Italy are in danger of needing to take shipments of Zimmer frames and Werther’s Originals; Centre back Fabio Cannavaro might end up playing in his slippers rather than his boots.

Carlos Queiroz’s Portugal qualified by the skin of their teeth this time around, and could find their chances imploding should star man, Ronaldo throw one of his increasingly common, and increasingly violent, tantrums.

And although Germany almost always give a good account of themselves, the German squad is ever gradually becoming quite an obscure list of relatively unknown Bundesliga names. Even Germany’s most exciting attacking talent in their previous 2 international tournaments, Lukas Podolski, named the World Cup’s Best Young Player in 2006, has recently struggled at club level, falling out of favour at giants Bayern Munich and returning to his now relegation threatened old club, FC Köln.

Ok, so some of that reasoning is wildly facetious, some of it wishful thinking, and maybe Germans, Frenchmen and Argentines are looking at the John Terry situation and being similarly dismissive of England’s chances, but still, I think England have even less to fear than they have in the past. If Capello comes up against a Domenech or a Maradona, I will be backing him to outthink his opposite number.

Spain, Holland and Brazil are all major threats though, and if England face them they will have to up their game and hope the chances fall their way. England have not fared well against these sides in recent friendlies, and some would argue, those friendlies have been Capello’s only games against truly testing opposition. But this is tournament football – momentum could count for a lot.


The anticipation will undoubtedly build in the coming months. It won’t be long before the Red Tops have convinced their readers that this is England’s year and that football IS coming home. Just like 1998, 2002 and 2006, everyone will be in the pub, half cut and wailing Vindaloo and Three Lions.

Looking back to previous tournaments, I believe it has been the weight of expectation that England have always failed to cope with. The better the crop of players and the more fanatical a nation is about its football, the more a nation’s success comes down to the ability to ignore what’s being said and just play.

Hence why the penalty shoot out – a series of moments in which the anxiety of the entire nation is boxed up and placed on the shoulders of single individuals while they perform one of the simplest tasks in football – becomes such a massive problem.

England’s campaigns in these tournaments have, to me, always began as end-of-season “school trips” for players – the lads on tour: WAGs in tow, catching some rays and seeing the sights. At least, that’s what it has sometimes felt like. And the mood seems to shift too quickly – as the rounds progress the players suddenly start feeling the intense pressure, the adrenaline driving them to a combination of warrior like bravery, hot-headed stupidity and uncontrollable nervousness.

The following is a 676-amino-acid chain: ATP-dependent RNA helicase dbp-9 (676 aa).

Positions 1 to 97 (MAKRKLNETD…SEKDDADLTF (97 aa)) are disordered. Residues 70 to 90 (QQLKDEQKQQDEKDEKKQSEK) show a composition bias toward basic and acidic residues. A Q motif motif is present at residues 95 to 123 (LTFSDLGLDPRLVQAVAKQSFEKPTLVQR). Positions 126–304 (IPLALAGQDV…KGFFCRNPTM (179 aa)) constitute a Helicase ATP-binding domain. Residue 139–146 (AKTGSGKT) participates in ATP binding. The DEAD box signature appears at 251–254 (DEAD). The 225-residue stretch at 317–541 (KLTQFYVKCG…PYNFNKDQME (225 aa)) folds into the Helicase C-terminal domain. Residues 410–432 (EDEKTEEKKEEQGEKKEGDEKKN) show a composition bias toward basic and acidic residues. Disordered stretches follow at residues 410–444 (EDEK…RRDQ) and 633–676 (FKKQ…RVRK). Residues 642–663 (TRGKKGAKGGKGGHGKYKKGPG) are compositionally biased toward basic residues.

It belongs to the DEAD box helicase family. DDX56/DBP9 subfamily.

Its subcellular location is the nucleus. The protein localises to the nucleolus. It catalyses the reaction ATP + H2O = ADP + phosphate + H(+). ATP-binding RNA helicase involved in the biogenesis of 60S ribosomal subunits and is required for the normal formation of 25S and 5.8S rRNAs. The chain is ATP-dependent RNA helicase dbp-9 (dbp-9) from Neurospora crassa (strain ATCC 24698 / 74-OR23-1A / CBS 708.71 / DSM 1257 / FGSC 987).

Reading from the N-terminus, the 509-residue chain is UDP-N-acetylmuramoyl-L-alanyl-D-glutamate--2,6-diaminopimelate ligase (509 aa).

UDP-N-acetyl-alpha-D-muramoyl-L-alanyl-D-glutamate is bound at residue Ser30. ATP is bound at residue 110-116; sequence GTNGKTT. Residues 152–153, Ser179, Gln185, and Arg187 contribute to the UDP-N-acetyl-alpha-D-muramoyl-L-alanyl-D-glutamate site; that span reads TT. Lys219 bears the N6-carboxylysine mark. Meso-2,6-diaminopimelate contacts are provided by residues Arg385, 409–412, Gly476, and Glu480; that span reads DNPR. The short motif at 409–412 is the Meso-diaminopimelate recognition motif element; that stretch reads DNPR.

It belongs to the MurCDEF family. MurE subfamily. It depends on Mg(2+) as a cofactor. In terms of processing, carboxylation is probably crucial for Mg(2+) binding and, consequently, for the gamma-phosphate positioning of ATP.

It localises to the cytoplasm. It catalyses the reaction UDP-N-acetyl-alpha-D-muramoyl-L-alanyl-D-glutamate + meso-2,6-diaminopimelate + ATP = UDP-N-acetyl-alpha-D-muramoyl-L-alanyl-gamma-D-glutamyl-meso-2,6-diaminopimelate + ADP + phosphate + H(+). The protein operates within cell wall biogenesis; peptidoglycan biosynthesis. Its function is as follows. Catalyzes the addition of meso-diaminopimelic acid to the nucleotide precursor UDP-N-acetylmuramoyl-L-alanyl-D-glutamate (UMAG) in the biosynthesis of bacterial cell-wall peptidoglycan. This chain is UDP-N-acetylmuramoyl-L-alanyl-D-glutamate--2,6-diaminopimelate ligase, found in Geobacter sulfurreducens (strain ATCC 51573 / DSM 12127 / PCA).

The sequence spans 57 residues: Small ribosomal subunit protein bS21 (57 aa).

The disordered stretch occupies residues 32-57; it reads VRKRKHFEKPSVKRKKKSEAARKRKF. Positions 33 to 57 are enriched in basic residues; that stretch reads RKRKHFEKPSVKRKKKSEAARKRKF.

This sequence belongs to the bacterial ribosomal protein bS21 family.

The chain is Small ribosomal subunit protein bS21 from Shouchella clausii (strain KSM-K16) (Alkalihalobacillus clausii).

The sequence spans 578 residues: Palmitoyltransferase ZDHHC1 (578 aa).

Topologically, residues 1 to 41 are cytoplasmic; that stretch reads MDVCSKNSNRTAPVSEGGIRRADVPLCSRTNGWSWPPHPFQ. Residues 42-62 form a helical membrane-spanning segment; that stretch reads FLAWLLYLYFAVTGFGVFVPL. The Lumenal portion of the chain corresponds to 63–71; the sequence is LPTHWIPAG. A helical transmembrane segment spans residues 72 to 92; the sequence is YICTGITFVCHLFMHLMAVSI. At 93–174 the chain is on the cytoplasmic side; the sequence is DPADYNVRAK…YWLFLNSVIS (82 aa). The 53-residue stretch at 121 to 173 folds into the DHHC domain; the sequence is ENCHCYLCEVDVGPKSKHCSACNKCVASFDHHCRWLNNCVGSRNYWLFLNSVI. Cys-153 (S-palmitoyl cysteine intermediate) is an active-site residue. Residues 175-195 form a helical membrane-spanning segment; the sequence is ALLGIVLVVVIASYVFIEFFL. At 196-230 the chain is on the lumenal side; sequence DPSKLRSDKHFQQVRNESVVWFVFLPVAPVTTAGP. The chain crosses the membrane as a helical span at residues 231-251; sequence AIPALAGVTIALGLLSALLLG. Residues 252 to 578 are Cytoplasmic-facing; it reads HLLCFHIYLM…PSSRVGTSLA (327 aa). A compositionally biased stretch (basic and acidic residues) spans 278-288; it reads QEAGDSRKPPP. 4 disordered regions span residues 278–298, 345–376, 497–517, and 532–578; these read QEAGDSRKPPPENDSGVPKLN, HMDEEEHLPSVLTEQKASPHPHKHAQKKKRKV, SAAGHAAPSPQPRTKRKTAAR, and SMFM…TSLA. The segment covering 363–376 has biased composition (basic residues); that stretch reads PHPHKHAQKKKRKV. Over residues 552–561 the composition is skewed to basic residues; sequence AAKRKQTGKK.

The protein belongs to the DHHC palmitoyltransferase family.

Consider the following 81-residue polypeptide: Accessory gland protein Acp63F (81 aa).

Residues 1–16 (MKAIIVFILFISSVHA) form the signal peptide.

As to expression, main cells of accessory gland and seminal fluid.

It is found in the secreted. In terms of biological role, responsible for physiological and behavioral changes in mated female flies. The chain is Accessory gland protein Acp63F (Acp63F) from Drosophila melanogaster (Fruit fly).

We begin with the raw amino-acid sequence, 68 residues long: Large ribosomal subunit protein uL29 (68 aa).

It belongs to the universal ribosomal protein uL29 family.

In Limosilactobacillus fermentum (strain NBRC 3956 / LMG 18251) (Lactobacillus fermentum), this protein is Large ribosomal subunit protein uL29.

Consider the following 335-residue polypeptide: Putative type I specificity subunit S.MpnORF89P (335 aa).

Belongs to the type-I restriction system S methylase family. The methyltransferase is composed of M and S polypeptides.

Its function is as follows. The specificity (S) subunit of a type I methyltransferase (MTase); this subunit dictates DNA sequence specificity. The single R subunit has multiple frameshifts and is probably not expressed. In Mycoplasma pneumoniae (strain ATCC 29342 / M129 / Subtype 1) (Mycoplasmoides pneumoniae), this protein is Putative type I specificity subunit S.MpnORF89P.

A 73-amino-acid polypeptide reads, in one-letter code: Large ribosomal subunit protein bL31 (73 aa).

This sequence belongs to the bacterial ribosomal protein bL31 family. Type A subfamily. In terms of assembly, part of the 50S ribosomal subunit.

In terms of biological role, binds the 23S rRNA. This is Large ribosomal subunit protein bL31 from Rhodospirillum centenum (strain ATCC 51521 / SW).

Unfortunately, that pressure is always going to be there. Even if they don’t read the papers or watch the TV, if they are tempted to, they’ll be able to imagine the scenes at home. They know what the nation wants and expects. The only way to overcome that is to ignore the implications of every action out on the pitch and to perform for yourself, your team mates and your manager rather than the nation at large. Put the ball in the net and ask questions later.

Easier said than done, of course. But if anybody can get England players in the right frame of mind, professional from the outset and not inhibited by the wrong type of fear, Capello is the man. Believe me, Capello wants to do well at the World Cup, first and foremost, for himself and his own pride, and not for the “English nation”. He’ll be trying to get that attitude instilled in his players.

I’ve now realised that the best way to ruin your enjoyment of an international tournament is to make your nation’s success in that tournament the be all and end all. We all want England to do well, but this great coming together of the world’s finest players, all crammed into one intense month of football overdose, only comes once every 4 years. It’s easy to reduce your building excitement for this great event to one blood vessel burstly stressful kick from 12 yards.

I’ll just be doing my best to enjoy the feast of football on offer in South Africa and hoping England give a good account of themselves at every stage. I’m pretty certain Fabio’s men will be a model of professionalism this time around and, in the end, they might surprise a few.